House Sparrow (Passer domesticus) Male photos by Larry Jordan
Just the mention of the House Sparrow (Passer domesticus) in the world of Bluebird nest monitoring sends shivers down the back of some trail monitors, and rightfully so. There is plenty of documentation of House Sparrows attacking Bluebirds and other cavity nesting species, killing both young and adult birds (see my friend Bet Zimmerman’s page here).
House Sparrow Female
You see, the House Sparrow is a non-native species, introduced in North America from England in 1851. Being a non-native species, it is not protected by the Migratory Bird Treaty Act and yet this bird has become the most widely distributed bird on the planet1.
Native range in dark green and introduced range in light green
The problem is that House Sparrows are cavity nesters and compete with native cavity nesting birds in North America for breeding sites. Luckily, I have not had a problem with them on my bluebird trails but many monitors have, especially in the mid-west and Eastern U.S. (see the North American Bluebird Society’s page on House Sparrow control).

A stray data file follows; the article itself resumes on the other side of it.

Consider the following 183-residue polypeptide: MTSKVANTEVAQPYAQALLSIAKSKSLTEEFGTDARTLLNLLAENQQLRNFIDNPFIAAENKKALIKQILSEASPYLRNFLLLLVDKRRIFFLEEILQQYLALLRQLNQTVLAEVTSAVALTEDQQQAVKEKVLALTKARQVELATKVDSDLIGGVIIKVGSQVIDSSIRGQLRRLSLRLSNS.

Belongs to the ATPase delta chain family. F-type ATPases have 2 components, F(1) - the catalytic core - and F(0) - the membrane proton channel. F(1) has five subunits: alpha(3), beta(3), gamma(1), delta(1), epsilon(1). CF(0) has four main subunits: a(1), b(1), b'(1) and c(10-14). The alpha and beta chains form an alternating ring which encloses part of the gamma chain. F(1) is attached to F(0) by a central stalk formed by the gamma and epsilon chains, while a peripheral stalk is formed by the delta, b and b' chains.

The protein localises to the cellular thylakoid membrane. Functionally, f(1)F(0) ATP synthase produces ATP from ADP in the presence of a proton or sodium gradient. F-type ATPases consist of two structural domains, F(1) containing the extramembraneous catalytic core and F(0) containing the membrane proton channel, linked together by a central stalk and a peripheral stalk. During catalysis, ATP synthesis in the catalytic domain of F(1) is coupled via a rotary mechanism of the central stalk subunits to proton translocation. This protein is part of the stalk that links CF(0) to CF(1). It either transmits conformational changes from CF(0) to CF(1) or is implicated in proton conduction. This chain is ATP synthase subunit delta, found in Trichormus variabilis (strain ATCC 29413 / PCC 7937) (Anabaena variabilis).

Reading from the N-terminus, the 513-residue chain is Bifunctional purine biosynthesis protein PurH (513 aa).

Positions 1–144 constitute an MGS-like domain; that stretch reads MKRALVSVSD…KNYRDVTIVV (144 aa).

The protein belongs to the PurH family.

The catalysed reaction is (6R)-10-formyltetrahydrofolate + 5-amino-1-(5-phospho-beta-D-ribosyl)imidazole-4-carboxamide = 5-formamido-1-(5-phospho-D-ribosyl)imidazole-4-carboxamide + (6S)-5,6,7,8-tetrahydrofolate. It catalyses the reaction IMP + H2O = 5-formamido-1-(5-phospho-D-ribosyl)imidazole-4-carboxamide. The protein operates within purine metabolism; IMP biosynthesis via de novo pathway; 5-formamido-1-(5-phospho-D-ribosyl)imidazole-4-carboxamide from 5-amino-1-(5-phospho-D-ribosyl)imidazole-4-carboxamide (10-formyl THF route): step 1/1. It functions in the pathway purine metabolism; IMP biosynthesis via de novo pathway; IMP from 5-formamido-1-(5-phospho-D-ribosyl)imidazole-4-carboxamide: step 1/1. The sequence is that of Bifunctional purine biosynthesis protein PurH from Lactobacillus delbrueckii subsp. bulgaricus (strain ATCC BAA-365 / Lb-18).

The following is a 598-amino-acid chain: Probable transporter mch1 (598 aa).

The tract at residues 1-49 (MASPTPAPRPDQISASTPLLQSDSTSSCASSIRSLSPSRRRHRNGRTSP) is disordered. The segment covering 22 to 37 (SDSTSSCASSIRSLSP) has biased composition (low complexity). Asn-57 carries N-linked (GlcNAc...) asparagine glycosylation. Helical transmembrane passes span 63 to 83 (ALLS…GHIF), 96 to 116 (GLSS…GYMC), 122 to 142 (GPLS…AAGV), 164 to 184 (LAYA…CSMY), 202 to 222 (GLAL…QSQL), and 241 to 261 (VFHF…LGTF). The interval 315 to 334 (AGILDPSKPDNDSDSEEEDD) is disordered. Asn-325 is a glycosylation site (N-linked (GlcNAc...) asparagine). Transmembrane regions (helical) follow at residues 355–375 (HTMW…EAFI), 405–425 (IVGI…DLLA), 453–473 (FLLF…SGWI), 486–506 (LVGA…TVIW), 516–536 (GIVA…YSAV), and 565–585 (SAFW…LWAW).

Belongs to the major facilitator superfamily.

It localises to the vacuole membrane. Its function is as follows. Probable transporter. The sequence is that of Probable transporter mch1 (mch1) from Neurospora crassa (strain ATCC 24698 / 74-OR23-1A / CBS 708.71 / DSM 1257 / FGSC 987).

Crossing a bridge over the Sacramento River recently, I saw a flock of birds on the railing out of the corner of my eye as I drove over the bridge. They didn’t look like the Cliff Swallows that always nest under this bridge.
I pulled off the road and parked below the bridge where I found a rather large colony of House Sparrows nesting under the bridge in Cliff Swallow nests. House Sparrows are known for using and even usurping nests of Bluebirds, Purple Martins, Barn, Bank and Cliff Swallows.
It certainly surprised me to see these Cliff Swallow nests with House Sparrow heads sticking out of them and females feeding their young.
This video shows the females feeding young in several of the Cliff Swallow nests under the bridge and the male claiming nests by sitting in them.
The irony of the whole thing is that now the House Sparrow is declining in it’s native home of Europe and Great Britain1.
To see more great bird photos from around the world, check out Wild Bird Wednesday and the Bird D’pot.